Perhaps you have been fortunate enough to be able to see the vast French countryside for yourself. Perhaps you have only seen the beautiful French countryside in movies. You can picture a French-style house, often hidden behind a courtyard and surrounded by foliage.
What is exactly a French-Style House?
French-style homes, also known as French provincial homes, are stone, brick, and stucco houses with large windows and a steep roof. French-style homes are well-known for their rustic appeal. They often have iron gates and gravel pathways.
There are many French-style homes, but not all homes will look the same. This is due to the diversity of French homes. You may recognize the French-style home that you see as a local home. These homes have key exterior and interior features, all of which add to their style. Here are the main characteristics of French-style homes. An architect and an interior designer will tell you everything.
What makes a house French?
No one style of house can be described as French due to the diversity of French homes. Susan Spath, an interior designer and architect, says that the French-style home is a combination of a large property with rustic, laid-back features.
The classic French-style home is usually made of sturdy brick, stone, or stucco. It often has steep roofs and large arched windows with shutters. Spath says that these homes often have courtyard entrances and gardens. A French-style home might have a large iron gate that opens to a garden with stone pavers. This leads to an arched entrance made entirely from stone. These homes are often surrounded by distinctive greenery such as rosebushes, hydrangeas, lavender or even creeping ivy.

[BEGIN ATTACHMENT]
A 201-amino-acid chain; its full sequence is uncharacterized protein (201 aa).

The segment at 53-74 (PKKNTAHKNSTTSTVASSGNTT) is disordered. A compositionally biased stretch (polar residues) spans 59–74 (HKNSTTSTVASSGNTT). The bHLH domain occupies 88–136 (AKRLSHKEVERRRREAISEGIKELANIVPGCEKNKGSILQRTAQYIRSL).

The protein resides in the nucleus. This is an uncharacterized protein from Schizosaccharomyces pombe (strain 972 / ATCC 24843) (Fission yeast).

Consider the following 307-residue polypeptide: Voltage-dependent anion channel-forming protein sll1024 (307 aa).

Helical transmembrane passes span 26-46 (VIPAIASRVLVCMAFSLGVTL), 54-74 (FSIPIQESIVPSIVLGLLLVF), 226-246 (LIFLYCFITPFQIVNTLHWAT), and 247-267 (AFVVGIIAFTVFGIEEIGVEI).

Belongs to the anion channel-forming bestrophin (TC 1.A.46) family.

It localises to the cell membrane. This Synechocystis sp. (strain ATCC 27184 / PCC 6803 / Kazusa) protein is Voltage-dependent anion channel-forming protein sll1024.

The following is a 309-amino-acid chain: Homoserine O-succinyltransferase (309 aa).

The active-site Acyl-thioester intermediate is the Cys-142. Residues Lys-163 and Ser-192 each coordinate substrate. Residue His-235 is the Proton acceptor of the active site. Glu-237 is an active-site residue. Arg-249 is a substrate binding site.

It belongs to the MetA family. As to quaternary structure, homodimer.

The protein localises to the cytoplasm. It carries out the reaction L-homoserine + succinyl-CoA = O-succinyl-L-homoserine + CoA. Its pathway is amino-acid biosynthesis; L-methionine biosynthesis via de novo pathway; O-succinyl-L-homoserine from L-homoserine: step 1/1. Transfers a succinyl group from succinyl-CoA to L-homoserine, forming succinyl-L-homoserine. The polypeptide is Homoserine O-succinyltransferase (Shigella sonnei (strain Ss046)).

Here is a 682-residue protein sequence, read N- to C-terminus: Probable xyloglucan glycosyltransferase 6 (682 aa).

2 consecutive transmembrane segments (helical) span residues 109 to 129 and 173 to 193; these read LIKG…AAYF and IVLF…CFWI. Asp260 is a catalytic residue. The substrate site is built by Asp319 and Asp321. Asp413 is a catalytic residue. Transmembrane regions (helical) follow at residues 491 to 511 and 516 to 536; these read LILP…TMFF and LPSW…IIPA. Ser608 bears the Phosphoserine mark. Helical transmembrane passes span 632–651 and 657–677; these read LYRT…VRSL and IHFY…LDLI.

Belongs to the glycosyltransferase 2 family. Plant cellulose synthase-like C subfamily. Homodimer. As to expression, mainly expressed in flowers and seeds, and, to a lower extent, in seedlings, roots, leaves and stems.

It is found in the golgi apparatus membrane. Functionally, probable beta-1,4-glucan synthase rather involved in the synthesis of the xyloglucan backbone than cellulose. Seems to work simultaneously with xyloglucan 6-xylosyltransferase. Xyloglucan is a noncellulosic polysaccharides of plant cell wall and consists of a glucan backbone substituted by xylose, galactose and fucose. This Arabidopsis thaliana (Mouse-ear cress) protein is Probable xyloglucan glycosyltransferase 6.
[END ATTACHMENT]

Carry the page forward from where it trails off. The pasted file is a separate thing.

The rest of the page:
French-style homes have interiors that complement their exterior design. These include distressed hardwood flooring in a chevron style and often with distressed hardwood flooring. The homes have high ceilings that feature dramatic wooden beams, skylights, and floor-to-ceiling windows. Arched doors open to the courtyard gardens. Spath says that French-style homes are more likely to have a formal dining and living room and a breakfast nook and family room.
Although French provincial homes may vary in size, style and features, they all share key exterior and internal characteristics.
- Stone, brick, or stucco construction
- Two stories or more
- Symmetrical design
- Large arched windows with shutters of contrasting colors.
- Porches with balustrades (rows or small columns)
- Steep rooftops
- Courtyard gardens
- Gravel pathways
- Large iron gates
- Tall ceilings and wooden beams
- Hardwood or stone flooring
- Floor-to-ceiling windows
- Arched doorways
- Formal dining room, living room
- Breakfast nook
- Family room
A French-style home is a great choice if you prefer rustic, farmhouse-style interior design over a minimalist, modern feel.
History of French-Style Homes
French provincial homes were established in France during King Louis XIV’s reign in the 1600s. This was when French aristocrats started to build manors and chateaux homes in the rural as summer escapes. Although “provincial” may suggest “unsophisticated,” these homes are often rustic and understated. The Versaille Palace is said to be the inspiration for the first French provincial homes. However, these homes are smaller and less elaborate.